“The Heads of Government agreed to support the Haitian National Police in their efforts to address the security situation.  The focus of the Community will be the provision of training for the HNP and the provision of humanitarian assistance to HNP and the wider Haitian society, taking into account the challenging humanitarian and security situation”

It’s not clear yet where and how this training will take place.  Also distinctly absent from the report, no more mention of boots on the ground from other countries despite CARICOM Member States indicating they were ready and willing should it come to that.

In addition, recognizing ‘the common historical experiences and the strong African-Caribbean relationship’ CARICOM says,

“Heads of Government also agreed to seek support from African countries for Haiti.  They also agreed to work with the Governments of Canada and the United States as well as the UNDP”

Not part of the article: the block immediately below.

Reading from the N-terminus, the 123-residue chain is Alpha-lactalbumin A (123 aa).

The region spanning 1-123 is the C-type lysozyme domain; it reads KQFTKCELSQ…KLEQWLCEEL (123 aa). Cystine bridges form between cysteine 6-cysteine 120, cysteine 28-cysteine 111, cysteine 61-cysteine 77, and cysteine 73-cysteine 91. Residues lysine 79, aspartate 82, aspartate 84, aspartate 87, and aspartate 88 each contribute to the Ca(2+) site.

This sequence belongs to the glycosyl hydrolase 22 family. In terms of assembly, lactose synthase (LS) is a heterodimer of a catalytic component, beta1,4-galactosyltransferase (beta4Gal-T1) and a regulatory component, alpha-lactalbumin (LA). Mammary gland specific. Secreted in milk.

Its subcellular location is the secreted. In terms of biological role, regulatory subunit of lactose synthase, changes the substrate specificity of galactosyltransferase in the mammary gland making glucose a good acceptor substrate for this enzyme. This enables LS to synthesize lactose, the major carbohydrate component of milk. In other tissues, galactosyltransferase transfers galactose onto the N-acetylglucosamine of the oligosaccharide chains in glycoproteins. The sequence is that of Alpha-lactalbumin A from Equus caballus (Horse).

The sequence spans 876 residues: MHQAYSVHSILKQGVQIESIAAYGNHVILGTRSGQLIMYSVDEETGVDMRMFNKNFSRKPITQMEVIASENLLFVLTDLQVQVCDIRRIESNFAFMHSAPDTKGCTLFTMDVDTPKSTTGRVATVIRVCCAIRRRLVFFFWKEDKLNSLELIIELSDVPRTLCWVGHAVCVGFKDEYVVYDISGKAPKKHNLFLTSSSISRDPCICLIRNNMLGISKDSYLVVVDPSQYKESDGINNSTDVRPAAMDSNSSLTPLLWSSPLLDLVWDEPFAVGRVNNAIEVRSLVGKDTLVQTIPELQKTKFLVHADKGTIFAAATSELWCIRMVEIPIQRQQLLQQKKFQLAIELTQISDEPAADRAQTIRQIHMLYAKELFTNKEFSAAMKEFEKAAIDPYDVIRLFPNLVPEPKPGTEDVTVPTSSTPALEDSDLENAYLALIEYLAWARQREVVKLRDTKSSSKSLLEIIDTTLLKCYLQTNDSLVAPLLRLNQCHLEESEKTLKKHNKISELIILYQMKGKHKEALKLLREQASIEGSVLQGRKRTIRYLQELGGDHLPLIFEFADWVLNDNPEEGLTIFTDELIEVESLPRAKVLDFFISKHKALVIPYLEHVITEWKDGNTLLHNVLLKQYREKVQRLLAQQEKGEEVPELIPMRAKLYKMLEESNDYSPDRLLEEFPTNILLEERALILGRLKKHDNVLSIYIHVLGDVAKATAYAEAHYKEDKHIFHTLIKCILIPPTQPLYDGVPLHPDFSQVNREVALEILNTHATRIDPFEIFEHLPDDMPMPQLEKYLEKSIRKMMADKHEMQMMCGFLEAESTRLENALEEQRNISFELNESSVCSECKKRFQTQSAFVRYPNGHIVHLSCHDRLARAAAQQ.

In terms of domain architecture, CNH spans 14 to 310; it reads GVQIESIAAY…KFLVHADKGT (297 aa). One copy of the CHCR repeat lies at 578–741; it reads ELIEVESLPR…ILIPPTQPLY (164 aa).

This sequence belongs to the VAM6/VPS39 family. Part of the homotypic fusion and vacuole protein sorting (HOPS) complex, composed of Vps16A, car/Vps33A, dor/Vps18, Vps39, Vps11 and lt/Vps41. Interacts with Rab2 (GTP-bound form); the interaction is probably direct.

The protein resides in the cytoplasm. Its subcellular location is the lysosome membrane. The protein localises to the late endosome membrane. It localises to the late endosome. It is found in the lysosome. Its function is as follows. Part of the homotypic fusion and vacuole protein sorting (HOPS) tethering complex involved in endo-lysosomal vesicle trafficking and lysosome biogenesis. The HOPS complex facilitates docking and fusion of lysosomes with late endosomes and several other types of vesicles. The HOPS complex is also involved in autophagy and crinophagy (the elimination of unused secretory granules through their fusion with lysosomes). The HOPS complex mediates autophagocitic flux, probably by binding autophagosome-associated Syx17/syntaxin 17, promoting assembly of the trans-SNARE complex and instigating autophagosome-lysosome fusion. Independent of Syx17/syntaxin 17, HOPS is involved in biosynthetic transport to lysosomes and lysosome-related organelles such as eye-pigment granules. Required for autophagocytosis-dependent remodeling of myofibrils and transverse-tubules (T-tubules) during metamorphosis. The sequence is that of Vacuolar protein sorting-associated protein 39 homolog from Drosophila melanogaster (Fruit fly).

Magnetic Media has reached out to the Premier’s Office to get a full debrief of the February 27th visit (led by Jamaica; including The Bahamas and Trinidad and Tobago) to learn of Turks and Caicos’ posture following the critical sessions.  

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Caribbean News




Dana Malcolm 

Staff Writer



#TurksandCaicos, March 17, 2023 – Musicians from the New World Symphony will be in the Turks and Caicos in concert next month and residents are invited to attend in support of the future of Ashley’s Learning Center.

A fairly young orchestral academy based in Miami, the New World Symphony was launched in the 1980s by 1987, Michael Tilson Thomas and Ted Arison,Carnival Cruises founder.  From the 1500 applicants who vie for a spot each year, the symphony accepts around 35 music graduates annually for training fellowships. 

A select few of those graduates will be in country on April 8th headlining at the Ashley’s Learning Center concert ‘We’re all in this together’.  The concert which also feature local artistes will be held at Brayton Hall on Venetian Road from 6 pm to 8:30 pm